An audit of the Philadelphia School District has uncovered several issues, including missing textbooks, incomplete background checks, and mismanagement of student data.
Pennsylvania Auditor General Eugene DePasquale added that his review of the district found that 21 of the 49 bus drivers, or 43%, hired by the district had not met at least one employment requirement such as a state or federal criminal background check or a child-abuse clearance.
“Even more alarming . . . is the fact that we found two of those 49 bus drivers have preemployment convictions that should have precluded them from ever coming into contact with children,” he said.
Convictions included assault, arson, and drug possession. However, he went on to say that the district did remove the drivers from their positions once their history had been discovered.
In all, there are 1,100 bus drivers in the district. All drivers are employed either by the district itself or its contractors, and all of them are required to pass background checks. The district said all drivers would have these checks completed by the end of June.
Similar results were found among the police force hired by the district, with results finding 16 officers out of 33, or 48%, having deficiencies in their background checks.
“School police officers, especially those in a district the size of this district, we believe must be properly qualified with the enormous responsibility that they have,” DePasquale said.
The district said the each of its 340 police officers would be properly screened by the end of June.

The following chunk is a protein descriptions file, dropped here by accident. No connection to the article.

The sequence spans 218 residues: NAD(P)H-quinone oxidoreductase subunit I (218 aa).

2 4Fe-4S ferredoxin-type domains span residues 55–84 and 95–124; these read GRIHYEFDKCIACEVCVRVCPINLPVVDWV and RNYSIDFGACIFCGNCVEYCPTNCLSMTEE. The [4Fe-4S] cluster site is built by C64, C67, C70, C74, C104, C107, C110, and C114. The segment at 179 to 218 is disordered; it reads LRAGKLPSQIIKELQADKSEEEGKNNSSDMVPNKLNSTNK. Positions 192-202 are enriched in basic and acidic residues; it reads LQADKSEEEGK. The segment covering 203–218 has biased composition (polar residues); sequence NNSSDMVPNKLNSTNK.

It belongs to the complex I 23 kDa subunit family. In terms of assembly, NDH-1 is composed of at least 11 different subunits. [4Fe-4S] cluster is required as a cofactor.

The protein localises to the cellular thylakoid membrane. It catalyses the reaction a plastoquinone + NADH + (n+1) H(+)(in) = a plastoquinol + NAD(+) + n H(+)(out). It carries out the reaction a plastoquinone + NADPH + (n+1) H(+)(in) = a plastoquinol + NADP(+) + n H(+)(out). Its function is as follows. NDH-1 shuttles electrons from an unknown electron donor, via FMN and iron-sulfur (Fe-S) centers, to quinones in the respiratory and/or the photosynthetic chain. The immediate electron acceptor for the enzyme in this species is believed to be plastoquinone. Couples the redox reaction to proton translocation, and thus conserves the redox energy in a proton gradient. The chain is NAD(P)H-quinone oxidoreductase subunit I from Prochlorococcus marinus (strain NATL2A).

The report went on to say that discrepancies existed among student attendance reports resulting from the use of outdated technology. DePasquale said that without the proper data, the district may not receive the proper reimbursement from the state. However, he did note that the district is moving toward an electronic attendance system.
The audit also discussed the disappearance of textbooks, library books, and educational materials from schools that had been shut down in 2013, reports Mike DeNardo for CBS Philly. These items had apparently been shipped to district headquarters on North Broad Street and to Bok Technical High School in South Philadelphia, which had closed.
Because an automated inventory system did not exist in the district, the materials were not kept track of accurately.
According to DePasquale, the district will have a very difficult time turning its financial situation around without a change to education funding being made by both the city and the state, as the district looks to an increase in costs for things beyond their control, including charter schools and pensions, while at the same time being unable to raise taxes to increase revenue.
“Many, but not all, of the financial issues are beyond the district’s ability to resolve on its own,” he said. “What’s needed is an all-hands-on-deck commitment from local, state, and federal leaders to work with the district to develop solutions to address its financial challenges.”
The audit, which was performed to determine whether taxpayer funds were being used appropriately, covered the district from 2008 to 2014.